The output derived from the filter 12 is applied to each of the maximum peak detector 14, the minimum peak detector 16, and the mean detector 18. The circuit construction of the detectors 14 and 16 are quite similar. In particular, the maximum peak detector 14 comprises an operational amplifier 42 upon which the filtered output is applied, and in turn, whose output is applied through a diode CR1 and resistor R3 to the plus input of an operational amplifier 44. The output of the operational amplifier 44 is in turn applied to the switch 20 and also fed back to the minus terminal of the operational amplifier 42. In operation, the filtered output is applied through the operational amplifier 42 to charge the capacitor C3 is accordance with the filtered output. The capacitor C3 charges to that maximum value of the blood pressure signal occurring within a sampling period determined by the clock circuit 26 in a manner to be explained in detail later. Generally, the maximum peak detector 14 is reset in response to the last signal generated by the clock circuit 26 and applied through a diode CR5 to actuate transistor Q2, which in turn renders conductive transistor Q1 to discharge the capacitor C3 to ground through diodes CR3 and CR4. Thus, the capacitor C3 charges to a maximum value corresponding to the systolic pressure and at that point, discharge of the voltage stored on the capacitor C3 is prevented by the diode CR1. The maximum value as stored upon the capacitor C3 for that sampling period is applied through the operational amplifier 44 to the switch 20. Significantly, the operation of the maximum peak detector 14, and in particular the capacitor C3 and the diode CR1, serve not only to measure the peak or systolic value of blood pressure, but also to store the peak value for the remaining portion of the sampling period until the maximum peak detector 14 is reset.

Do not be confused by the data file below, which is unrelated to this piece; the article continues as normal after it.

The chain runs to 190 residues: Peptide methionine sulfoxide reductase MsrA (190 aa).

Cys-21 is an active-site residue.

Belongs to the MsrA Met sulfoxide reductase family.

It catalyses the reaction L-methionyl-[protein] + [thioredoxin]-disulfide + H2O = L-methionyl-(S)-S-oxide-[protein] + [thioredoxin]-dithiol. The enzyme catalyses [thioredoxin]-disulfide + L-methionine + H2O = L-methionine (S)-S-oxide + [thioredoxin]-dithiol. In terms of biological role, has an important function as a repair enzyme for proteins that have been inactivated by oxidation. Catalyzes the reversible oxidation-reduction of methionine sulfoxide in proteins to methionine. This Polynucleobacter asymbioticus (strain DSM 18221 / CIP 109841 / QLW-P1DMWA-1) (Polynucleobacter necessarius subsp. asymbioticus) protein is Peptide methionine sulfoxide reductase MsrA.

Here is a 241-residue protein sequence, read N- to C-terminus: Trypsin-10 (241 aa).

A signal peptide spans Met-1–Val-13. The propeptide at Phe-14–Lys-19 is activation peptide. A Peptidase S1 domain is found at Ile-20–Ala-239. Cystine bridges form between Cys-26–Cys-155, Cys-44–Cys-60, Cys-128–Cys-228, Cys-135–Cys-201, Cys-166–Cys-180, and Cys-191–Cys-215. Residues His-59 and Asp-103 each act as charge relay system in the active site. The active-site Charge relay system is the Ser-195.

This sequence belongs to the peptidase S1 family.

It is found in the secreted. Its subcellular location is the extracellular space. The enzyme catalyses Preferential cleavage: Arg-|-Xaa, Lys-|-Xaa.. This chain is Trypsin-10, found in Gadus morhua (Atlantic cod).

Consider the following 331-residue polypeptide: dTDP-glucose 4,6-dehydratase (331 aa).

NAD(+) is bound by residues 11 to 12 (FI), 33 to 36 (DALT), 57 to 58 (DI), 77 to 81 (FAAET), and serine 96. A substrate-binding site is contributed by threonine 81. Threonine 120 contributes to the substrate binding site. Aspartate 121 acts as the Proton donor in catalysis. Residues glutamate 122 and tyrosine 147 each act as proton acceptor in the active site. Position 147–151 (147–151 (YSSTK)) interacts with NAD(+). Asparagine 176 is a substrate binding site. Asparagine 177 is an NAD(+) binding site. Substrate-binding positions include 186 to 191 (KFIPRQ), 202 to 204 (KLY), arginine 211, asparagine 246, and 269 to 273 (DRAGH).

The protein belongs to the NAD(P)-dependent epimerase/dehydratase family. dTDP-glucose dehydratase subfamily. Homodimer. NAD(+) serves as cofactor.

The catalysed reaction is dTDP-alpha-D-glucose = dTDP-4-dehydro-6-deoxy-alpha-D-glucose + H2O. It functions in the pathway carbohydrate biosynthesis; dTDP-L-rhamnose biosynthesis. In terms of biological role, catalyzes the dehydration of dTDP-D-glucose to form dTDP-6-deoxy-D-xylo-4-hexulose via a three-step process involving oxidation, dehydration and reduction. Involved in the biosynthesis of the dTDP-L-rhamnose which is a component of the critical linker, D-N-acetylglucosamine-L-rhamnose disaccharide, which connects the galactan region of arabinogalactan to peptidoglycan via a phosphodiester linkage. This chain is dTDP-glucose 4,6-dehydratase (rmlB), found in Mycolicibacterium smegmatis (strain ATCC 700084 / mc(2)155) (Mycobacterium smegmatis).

As explained above, the sampling period is set according to that time period in which an indication of the blood pressure is displayed and also to permit at least one cycle of the blood pressure signal at the lowest pulse rate of interest, e.g. 50 pulses/minute, to be read within a sampling period. Illustratively, the sampling period is set at 1.5 seconds.